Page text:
Diovan has been evaluated for safety in more than 4000 patients, including over 400 treated for over 6 months, and more than 160 for over 1 year. Adverse experiences have generally been mild and transient in nature and have only infrequently required discontinuation of therapy. The overall incidence of adverse experiences with Diovan was similar to placebo.
The overall frequency of adverse experiences was neither dose-related nor related to gender, age, race, or regimen. Discontinuation of therapy due to side effects was required in 2.3% of valsartan patients and 2.0% of placebo patients. The most common reasons for discontinuation of therapy with Diovan were headache and dizziness.
The adverse experiences that occurred in placebo-controlled clinical trials in at least 1% of patients treated with Diovan and at a higher incidence in valsartan (n=2316) than placebo (n=888) patients included viral infection (3% vs. 2%), fatigue (2% vs. 1%), and abdominal pain (2% vs. 1%).
Headache, dizziness, upper respiratory infection, cough, diarrhea, rhinitis, sinusitis, nausea, pharyngitis, edema, and arthralgia occurred at a more than 1% rate but at about the same incidence in placebo and valsartan patients.
In trials in which valsartan was compared to an ACE inhibitor with or without placebo, the incidence of dry cough was significantly greater in the ACE-inhibitor group (7.9%) than in the groups who received valsartan (2.6%) or placebo (1.5%). In a 129-patient trial limited to patients who had had dry cough when they had previously received ACE inhibitors, the incidences of cough in patients who received valsartan, HCTZ, or lisinopril were 20%, 19%, and 69% respectively (p<0.001).
Dose-related orthostatic effects were seen in less than 1% of patients. An increase in the incidence of dizziness was observed in patients treated with Diovan 320 mg (8%) compared to 10 to 160 mg (2% to 4%).
Diovan has been used concomitantly with hydrochlorothiazide without evidence of clinically important adverse interactions.
Other adverse experiences that occurred in controlled clinical trials of patients treated with Diovan (> 0.2% of valsartan patients) are listed below. It cannot be determined whether these events were causally related to Diovan.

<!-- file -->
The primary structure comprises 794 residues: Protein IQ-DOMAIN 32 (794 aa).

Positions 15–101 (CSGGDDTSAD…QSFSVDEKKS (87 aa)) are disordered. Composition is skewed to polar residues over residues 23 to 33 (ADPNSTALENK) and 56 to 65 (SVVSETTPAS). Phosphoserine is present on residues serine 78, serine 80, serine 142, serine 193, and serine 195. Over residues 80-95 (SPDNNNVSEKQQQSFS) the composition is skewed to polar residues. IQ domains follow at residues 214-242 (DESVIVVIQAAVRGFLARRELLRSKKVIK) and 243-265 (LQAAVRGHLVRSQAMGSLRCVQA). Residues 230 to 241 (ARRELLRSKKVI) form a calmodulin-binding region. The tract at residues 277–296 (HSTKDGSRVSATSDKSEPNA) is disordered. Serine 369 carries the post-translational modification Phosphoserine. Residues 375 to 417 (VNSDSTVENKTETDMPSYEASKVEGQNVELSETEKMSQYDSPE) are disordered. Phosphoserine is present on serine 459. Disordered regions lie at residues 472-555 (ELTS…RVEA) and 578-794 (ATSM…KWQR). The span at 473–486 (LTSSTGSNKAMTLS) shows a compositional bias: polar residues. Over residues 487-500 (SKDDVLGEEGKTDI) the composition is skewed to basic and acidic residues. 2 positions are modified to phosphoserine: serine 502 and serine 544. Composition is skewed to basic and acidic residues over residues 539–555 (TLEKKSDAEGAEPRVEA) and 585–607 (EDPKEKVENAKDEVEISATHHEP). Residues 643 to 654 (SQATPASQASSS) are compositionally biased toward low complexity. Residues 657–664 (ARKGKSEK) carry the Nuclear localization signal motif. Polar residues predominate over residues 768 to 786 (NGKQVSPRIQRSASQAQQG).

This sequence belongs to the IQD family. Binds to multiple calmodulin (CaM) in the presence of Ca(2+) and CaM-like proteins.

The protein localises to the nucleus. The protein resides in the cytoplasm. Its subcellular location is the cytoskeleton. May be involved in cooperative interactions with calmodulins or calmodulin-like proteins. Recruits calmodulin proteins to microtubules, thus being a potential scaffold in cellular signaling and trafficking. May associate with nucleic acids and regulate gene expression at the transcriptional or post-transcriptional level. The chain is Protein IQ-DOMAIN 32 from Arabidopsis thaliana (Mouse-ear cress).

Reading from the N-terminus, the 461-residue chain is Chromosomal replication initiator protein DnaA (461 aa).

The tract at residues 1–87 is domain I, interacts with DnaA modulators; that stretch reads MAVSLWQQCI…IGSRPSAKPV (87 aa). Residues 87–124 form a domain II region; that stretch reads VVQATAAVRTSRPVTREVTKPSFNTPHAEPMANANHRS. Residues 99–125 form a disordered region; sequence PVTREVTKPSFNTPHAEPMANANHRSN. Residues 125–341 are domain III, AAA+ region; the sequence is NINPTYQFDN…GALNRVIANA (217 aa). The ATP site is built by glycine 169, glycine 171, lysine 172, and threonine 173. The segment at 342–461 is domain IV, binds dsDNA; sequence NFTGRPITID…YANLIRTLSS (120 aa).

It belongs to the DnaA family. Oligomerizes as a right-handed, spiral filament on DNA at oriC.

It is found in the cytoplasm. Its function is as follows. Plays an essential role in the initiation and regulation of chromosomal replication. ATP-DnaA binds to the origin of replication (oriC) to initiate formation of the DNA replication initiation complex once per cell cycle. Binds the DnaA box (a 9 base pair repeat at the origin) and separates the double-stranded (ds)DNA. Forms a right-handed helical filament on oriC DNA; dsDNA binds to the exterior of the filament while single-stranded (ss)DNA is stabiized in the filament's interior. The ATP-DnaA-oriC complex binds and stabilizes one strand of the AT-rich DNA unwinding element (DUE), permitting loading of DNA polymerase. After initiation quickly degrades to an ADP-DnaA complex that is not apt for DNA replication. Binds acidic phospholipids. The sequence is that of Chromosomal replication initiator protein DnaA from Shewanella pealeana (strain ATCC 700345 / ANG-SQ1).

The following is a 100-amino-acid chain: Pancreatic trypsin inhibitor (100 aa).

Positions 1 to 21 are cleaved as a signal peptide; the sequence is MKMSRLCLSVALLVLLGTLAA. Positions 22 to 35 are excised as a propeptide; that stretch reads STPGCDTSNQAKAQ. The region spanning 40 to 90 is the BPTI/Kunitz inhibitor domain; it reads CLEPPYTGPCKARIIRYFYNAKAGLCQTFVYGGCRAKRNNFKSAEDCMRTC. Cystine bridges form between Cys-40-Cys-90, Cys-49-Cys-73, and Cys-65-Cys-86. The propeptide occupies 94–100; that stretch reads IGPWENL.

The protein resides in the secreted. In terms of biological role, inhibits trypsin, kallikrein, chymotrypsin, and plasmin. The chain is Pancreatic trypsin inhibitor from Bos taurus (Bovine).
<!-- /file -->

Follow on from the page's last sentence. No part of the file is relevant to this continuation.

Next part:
Body as a Whole: Allergic reaction and asthenia
Dermatologic: Pruritus and rash
Digestive: Constipation, dry mouth, dyspepsia, and flatulence
Musculoskeletal: Back pain, muscle cramps, and myalgia
Neurologic and Psychiatric: Anxiety, insomnia, paresthesia, and somnolence
Special Senses: Vertigo
Other reported events seen less frequently in clinical trials included chest pain, syncope, anorexia, vomiting, and angioedema.
The following additional adverse reactions have been reported in post-marketing experience:
Hypersensitivity: There are rare reports of angioedema.
Digestive: Elevated liver enzymes and very rare reports of hepatitis.
Renal: Impaired renal function.
Clinical Laboratory tests: Hyperkalemia
Clinical Laboratory Test Findings
In controlled clinical trials, clinically important changes in standard laboratory parameters were rarely associated with administration of Diovan.
Creatinine: Minor elevations in creatinine occurred in 0.8% of patients taking Diovan and 0.6% given placebo in controlled clinical trials.
Hemoglobin and Hematocrit: Greater than 20% decreases in hemoglobin and hematocrit were observed in 0.4% and 0.8%, respectively, of Diovan patients, compared with 0.1% and 0.1% in placebo-treated patients. One valsartan patient discontinued treatment for microcytic anemia.
Liver function tests: Occasional elevations (greater than 150%) of liver chemistries occurred in Diovan-treated patients. Three patients (< 0.1%) treated with valsartan discontinued treatment for elevated liver chemistries.
Neutropenia: Neutropenia was observed in 1.9% of patients treated with Diovan and 0.8% of patients treated with placebo.
Serum Potassium: Greater than 20% increases in serum potassium were observed in 4.4% of Diovan-treated patients compared to 2.9% of placebo-treated patients.